val factor: Double = loadFactor.toDouble
  val newLoad = (load * factor).ceil.toInt

Setting up execution on Jenkins

When you are done developing the Gatling simulation, the next step is to find a way to run these tests every time you need to do so. For this task, both Jenkins and Kubernetes can be selected as the main tools. The main reason for such a selection is that they allow you to standardize the test platform and minimize potential differences that could appear when running the tests from different developer machines and networks, consequently giving you more consistent results across many runs.

A general pipeline plan to run the tests is given below:

  1. The pipeline starts by asking for inputs regarding:
    • The Gatling class to run the simulation;
    • The duration time in minutes;
    • The load factor;
    • The endpoint URL to run the tests against.
  2. Next, it starts the execution by:
    • Creating a Gatling Agent POD on Kubernetes to run the tests;
    • Downloading the repository from Git with the test code;
    • Starting the test execution passing the parameters input.
  3. When the test execution finishes, the pipeline wraps up by:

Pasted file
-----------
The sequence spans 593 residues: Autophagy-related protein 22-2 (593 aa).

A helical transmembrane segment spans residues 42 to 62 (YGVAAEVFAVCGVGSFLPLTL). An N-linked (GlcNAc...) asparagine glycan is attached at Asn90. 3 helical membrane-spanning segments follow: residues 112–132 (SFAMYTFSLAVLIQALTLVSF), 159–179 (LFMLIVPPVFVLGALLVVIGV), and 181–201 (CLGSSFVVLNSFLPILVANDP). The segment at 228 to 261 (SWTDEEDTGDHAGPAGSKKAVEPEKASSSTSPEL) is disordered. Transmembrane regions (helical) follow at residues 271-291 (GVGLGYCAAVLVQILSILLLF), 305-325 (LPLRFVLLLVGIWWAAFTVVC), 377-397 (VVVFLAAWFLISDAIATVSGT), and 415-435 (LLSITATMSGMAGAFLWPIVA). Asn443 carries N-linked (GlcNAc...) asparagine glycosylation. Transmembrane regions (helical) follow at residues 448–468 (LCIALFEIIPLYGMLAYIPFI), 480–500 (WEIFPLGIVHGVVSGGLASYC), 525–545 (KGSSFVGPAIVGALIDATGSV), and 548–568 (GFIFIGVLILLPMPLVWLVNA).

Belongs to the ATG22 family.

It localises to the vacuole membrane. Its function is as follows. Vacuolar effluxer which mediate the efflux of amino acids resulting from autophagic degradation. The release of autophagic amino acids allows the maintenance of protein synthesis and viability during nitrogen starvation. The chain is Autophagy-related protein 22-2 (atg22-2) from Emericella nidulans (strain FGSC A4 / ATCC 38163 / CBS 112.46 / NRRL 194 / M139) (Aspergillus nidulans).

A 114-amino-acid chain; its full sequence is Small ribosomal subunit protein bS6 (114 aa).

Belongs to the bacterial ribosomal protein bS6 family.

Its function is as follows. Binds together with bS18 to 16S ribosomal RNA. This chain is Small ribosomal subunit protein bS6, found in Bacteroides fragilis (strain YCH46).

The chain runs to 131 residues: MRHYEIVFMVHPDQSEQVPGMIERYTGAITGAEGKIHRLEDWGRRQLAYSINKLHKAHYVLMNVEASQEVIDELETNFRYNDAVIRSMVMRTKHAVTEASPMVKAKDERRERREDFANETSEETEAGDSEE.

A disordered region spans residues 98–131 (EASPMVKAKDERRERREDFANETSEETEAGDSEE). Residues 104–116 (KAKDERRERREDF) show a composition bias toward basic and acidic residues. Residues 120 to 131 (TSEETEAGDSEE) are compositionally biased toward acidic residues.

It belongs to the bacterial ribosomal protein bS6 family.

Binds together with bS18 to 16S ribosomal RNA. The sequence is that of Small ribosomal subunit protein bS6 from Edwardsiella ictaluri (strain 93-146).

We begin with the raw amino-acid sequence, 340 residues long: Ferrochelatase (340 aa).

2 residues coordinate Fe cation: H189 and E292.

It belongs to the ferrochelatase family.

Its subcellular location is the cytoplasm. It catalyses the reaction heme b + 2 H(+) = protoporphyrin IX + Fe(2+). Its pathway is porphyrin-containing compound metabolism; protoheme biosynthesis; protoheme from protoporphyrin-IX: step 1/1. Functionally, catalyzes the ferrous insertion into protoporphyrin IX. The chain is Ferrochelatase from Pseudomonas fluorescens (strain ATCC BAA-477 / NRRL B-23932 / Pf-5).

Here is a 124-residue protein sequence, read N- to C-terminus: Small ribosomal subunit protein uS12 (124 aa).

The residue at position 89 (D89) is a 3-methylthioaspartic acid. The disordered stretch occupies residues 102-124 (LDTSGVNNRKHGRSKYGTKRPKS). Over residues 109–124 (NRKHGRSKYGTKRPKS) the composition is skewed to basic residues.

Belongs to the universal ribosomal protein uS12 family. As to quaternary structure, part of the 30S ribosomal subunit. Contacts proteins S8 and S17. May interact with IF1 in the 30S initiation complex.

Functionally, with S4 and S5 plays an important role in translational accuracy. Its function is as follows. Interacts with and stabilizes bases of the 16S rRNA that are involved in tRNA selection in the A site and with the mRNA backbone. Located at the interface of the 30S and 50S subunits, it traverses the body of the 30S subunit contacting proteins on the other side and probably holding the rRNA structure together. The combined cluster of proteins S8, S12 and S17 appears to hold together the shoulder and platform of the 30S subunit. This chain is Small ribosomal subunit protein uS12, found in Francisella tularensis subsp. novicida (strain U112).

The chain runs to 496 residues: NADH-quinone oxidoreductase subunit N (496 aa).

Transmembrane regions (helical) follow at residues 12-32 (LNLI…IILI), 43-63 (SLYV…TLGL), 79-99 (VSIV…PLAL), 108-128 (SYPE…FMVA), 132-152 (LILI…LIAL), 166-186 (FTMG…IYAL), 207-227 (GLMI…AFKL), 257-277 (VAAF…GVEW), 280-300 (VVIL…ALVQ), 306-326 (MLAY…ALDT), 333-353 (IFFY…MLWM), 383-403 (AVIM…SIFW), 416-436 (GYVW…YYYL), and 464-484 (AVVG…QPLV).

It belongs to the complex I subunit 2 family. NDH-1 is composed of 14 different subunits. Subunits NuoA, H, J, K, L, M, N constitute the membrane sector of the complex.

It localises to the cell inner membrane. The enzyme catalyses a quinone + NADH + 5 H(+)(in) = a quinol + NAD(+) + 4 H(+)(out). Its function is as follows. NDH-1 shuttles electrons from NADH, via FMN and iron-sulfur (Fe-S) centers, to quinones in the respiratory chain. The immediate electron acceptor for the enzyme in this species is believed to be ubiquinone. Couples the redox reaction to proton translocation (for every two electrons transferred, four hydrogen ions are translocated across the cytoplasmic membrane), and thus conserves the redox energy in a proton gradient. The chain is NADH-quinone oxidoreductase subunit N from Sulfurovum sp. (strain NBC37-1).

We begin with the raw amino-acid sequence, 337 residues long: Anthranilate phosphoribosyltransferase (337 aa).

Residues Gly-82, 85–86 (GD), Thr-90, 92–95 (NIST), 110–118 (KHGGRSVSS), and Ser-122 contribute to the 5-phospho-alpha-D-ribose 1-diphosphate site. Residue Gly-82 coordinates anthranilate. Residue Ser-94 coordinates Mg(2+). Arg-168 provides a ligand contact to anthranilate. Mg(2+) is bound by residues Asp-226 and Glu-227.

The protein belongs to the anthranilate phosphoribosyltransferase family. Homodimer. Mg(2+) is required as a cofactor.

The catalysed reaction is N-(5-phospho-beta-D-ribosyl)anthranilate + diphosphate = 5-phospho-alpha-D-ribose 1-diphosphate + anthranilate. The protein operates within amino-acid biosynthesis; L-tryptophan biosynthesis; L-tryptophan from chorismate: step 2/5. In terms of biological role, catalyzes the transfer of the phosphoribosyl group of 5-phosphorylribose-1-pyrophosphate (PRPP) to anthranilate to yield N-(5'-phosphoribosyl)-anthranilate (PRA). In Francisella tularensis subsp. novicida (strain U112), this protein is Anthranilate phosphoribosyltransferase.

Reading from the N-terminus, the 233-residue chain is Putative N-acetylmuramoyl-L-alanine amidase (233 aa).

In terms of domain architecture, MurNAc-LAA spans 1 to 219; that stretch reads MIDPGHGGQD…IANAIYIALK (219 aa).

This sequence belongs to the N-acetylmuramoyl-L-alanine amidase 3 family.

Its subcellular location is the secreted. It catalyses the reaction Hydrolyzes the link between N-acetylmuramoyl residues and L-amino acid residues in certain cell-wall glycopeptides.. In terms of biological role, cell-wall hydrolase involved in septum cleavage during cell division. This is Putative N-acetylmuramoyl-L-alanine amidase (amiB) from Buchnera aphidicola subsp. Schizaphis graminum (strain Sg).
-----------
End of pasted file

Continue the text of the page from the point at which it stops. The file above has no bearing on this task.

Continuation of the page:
• Skipping any failure signal so as not to prevent storing the results;
    • Uploading the test results as a zip file into an S3 bucket.

As a quick note, be aware that running this kind of performance test on Jenkins will require you not to shut down the job before the end of the execution. The reasoning is that for some situations you might want to simulate a whole day of operation (24 hours).

A not mentioned advantage of this strategy is that when your target workload runs in the cloud, and you run the test agent in the same Cloud region (if possible, the same data center), this will give you lower latency variation when making HTTP calls, and hence more consistent results across many runs.

For this strategy, a pending improvement is that for certain high load factors, the single POD agent running the test saturates with too many requests per second (I have observed that when reaching 800 req/sec). Therefore, one idea for the future could be to spread the load across more Gatling PODs.

Conducting Performance Test Experiments

When running performance tests, a common goal usually is to fine-tune the application so it can handle more load of requests in a resilient and performant way. Starting from the principle you have modelled your application load curve as described previously and automatized it using Jenkins, you are already in a good position to model an experiment and start fine tuning your application.